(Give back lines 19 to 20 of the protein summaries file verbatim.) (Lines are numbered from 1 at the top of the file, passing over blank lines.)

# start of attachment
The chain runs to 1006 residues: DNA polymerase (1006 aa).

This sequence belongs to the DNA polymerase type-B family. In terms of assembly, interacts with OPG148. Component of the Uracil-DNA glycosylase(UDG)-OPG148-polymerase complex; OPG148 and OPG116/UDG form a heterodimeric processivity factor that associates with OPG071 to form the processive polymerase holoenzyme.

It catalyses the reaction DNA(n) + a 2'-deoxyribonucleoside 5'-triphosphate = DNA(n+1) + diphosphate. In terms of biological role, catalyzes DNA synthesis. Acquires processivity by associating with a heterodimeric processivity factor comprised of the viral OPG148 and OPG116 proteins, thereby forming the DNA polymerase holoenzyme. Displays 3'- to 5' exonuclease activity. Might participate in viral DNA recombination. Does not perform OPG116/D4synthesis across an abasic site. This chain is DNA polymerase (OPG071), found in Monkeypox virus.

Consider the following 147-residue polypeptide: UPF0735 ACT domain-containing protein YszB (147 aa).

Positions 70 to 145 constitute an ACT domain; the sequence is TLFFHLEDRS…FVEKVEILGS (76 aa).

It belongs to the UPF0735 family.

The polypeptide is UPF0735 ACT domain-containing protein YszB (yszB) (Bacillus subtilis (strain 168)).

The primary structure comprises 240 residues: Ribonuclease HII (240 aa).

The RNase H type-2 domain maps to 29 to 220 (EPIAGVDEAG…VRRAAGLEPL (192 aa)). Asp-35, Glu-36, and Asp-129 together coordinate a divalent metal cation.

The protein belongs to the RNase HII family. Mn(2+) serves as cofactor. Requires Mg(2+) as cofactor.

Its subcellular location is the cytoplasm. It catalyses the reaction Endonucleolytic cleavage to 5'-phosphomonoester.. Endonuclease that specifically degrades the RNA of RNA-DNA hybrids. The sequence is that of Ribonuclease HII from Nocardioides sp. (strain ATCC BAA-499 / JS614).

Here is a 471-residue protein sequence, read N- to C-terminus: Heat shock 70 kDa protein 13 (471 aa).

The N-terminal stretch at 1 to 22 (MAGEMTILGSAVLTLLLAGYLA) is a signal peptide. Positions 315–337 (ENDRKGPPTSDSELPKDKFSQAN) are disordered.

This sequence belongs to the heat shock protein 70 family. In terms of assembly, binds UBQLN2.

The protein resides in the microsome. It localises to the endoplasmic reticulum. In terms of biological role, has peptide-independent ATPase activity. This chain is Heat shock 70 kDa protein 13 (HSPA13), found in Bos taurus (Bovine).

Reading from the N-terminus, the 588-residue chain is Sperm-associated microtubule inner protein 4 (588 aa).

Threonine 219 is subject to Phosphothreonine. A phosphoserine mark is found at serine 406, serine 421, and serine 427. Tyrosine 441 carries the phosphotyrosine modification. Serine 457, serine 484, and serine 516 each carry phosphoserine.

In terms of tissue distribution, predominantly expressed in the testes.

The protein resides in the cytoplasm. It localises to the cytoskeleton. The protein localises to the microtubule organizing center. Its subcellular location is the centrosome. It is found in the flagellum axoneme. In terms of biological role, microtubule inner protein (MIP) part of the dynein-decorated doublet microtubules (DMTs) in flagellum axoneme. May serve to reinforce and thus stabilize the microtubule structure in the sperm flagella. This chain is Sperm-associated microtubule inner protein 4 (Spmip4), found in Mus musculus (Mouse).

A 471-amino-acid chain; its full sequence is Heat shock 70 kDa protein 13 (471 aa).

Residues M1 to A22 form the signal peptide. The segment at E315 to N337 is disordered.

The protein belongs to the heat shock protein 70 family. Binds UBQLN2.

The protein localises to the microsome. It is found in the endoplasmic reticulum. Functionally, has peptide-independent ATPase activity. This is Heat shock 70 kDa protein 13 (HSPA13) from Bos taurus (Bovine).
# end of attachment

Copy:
The protein resides in the cytoplasm. It localises to the cytoskeleton. The protein localises to the microtubule organizing center. Its subcellular location is the centrosome. It is found in the flagellum axoneme. In terms of biological role, microtubule inner protein (MIP) part of the dynein-decorated doublet microtubules (DMTs) in flagellum axoneme. May serve to reinforce and thus stabilize the microtubule structure in the sperm flagella. This chain is Sperm-associated microtubule inner protein 4 (Spmip4), found in Mus musculus (Mouse).

A 471-amino-acid chain; its full sequence is Heat shock 70 kDa protein 13 (471 aa).